The North Carolina Scholastic Media Association, founded in the late 1930s, recognized by academics, journalism and leadership skills, is an educational program which selects potential winners and runner-ups to become N.C. High School Journalist of the Year.
“North Carolina Scholastic Media Association is the state high school association in Chapel Hill which serves students and teachers across the state,” said Monica Hill, director of NCSMA.
For 2012, Resita Cox, co-editor of The Viking Press at Kinston High School, was named Rachel Rivers-Coffey N.C. High School Journalist of the Year. Cox represented the state in the National High School Journalist of the Year competition. One of the two alternates is Amulya Uppalapati, the senior managing editor of Nighthawk News. Samantha Sabin of Northwest School of the Arts in Charlotte was the other runner-up.
Uppalapati was happy to be recognized for her journalism achievements.
“I am very thankful to be an alternate for this year’s N.C. High School Journalist of the Year competition,” Uppalapati said.
“I have been on the Nighthawks News staff since my sophomore year. I started newspaper as the copy editor. In my junior year, I became the co-managing editor, and I am currently the managing editor of the newspaper,” Uppalapati said.“ This year, I also started to help with the weekly video announcements.”
All three winners will be recognized during on the final day of the NCSMA Summer Institute in Chapel Hill on June 21. Cox will receive a $2,000 scholarship, while Uppalapati and Sabin will receive $500 scholarships. The annual scholarships, are in honor and memory of Rachel Rivers-Coffey, journalist and former N.C. Press Association president.
The N.C. Press Association will also honor the high school journalism programs of the three winners. Kingston’s school newspaper will receive a $500 award while First Flight and Northwest School of the Arts will each receive a $250 award.
The NCSMA Summer Institute will be held from June 18 to 21.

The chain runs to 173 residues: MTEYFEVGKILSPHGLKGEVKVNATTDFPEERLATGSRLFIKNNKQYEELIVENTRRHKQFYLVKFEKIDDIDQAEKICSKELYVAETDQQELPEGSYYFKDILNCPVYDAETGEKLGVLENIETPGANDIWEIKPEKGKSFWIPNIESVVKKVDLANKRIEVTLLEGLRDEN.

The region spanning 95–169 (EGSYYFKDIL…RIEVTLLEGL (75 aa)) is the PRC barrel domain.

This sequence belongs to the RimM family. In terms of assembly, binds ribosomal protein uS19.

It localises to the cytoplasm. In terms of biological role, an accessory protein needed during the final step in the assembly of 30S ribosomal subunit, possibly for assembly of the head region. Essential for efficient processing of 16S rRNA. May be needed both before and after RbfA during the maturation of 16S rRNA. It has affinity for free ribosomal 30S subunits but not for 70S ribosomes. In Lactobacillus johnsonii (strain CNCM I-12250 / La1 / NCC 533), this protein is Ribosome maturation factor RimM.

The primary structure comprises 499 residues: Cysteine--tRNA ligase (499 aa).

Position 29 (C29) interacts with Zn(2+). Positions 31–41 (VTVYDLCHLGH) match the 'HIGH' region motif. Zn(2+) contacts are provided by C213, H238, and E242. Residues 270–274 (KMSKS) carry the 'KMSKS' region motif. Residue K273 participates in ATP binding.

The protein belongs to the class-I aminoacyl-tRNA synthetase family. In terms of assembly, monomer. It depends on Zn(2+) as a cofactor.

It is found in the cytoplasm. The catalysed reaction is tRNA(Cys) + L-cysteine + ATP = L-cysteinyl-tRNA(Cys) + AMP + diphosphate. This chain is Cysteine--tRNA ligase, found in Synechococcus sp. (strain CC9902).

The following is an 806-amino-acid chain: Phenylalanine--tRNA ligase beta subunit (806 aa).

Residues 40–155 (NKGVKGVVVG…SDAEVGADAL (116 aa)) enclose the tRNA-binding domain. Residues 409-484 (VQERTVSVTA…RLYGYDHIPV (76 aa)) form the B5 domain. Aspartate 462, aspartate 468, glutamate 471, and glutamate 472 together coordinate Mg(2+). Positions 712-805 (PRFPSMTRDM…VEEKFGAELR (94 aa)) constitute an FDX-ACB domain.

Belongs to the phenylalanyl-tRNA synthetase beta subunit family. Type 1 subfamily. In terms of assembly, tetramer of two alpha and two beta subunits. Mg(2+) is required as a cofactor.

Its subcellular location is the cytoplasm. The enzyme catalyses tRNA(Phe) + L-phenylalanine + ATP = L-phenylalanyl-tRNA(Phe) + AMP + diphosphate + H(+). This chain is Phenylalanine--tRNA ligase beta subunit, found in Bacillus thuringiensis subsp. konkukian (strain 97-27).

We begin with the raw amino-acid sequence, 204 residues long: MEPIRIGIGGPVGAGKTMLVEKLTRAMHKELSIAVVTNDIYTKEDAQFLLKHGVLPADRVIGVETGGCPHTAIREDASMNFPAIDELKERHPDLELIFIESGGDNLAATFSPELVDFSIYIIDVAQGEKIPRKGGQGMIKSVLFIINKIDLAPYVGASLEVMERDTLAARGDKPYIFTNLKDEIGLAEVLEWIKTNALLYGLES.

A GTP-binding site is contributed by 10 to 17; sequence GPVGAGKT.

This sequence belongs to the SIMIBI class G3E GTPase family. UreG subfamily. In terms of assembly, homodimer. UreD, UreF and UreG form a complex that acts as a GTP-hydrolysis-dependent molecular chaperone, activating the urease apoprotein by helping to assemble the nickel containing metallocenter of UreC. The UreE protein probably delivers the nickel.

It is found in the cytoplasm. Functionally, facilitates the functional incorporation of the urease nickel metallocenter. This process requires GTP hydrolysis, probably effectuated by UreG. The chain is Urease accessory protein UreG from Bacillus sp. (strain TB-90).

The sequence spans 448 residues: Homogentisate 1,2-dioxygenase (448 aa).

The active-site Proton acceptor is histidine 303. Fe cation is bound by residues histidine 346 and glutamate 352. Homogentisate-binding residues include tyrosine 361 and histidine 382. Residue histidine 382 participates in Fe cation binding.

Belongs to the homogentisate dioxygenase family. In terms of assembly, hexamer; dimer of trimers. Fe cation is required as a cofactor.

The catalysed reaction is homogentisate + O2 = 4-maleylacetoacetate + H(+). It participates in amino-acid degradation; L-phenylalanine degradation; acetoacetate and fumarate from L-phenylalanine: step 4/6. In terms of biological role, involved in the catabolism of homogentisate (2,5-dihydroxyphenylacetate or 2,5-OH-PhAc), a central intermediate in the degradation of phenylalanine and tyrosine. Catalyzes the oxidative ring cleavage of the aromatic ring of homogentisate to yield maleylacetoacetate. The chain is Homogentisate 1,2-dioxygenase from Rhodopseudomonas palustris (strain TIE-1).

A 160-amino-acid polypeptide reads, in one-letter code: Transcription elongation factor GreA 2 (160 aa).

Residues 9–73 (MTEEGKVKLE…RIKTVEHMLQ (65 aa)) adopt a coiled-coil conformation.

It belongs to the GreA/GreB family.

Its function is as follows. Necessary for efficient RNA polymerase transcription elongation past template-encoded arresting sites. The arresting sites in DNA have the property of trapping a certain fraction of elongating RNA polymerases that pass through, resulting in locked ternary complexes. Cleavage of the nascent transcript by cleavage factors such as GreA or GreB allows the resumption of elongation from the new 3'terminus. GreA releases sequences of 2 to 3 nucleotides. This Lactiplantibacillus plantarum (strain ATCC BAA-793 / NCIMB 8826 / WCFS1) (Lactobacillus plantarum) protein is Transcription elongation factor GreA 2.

Students from high schools across North Carolina submitted portfolios and applications for the N.C. High School Journalist of the Year contest. Students were required to send samples of their works in newspaper, yearbook and photography areas.
“To prepare my entry, I selected stories I have written, pages I have designed, one issue of the newspaper and sports scripts I have written,” Uppalapati said.
This competition serves as an experience for students interested in worldwide news and helps them become better writers, according to NCSMA.
“My experience as a member of the newspaper staff has been very beneficial to me,” Uppalapati said. “I have learned about news from around the world, how to be a better writer and editor, about journalism and its impact, and more.”
Uppalapati claims that her success has also come as a result of joining the newspaper staff and will help her achieve her future goals.
“My achievements that have resulted from being a part of the staff have created unforgettable experiences, and I am very proud to be a part of the newspaper staff,” Uppalapati said. “I would like to pursue business and journalism, and I will be attending the University of North Carolina at Chapel Hill. By combining business and journalism, I would like to work for Disney Channel.”
She said she dedicates her award to her family and friends and to the newspaper and yearbook adviser Robin Sawyer in particular.
“I’m very grateful for the help, support and encouragement I have received from my family, friends and teachers, “ Uppalapati said. “I have learned a lot from Mrs. Sawyer and the journalism program.”
Sawyer said Uppalapati has been an invaluable member of the Nighthawk News staff..
“Amulya truly deserves this honor,” Sawyer said. “We will really miss Amulya next year and all she does to make our newspaper great.”
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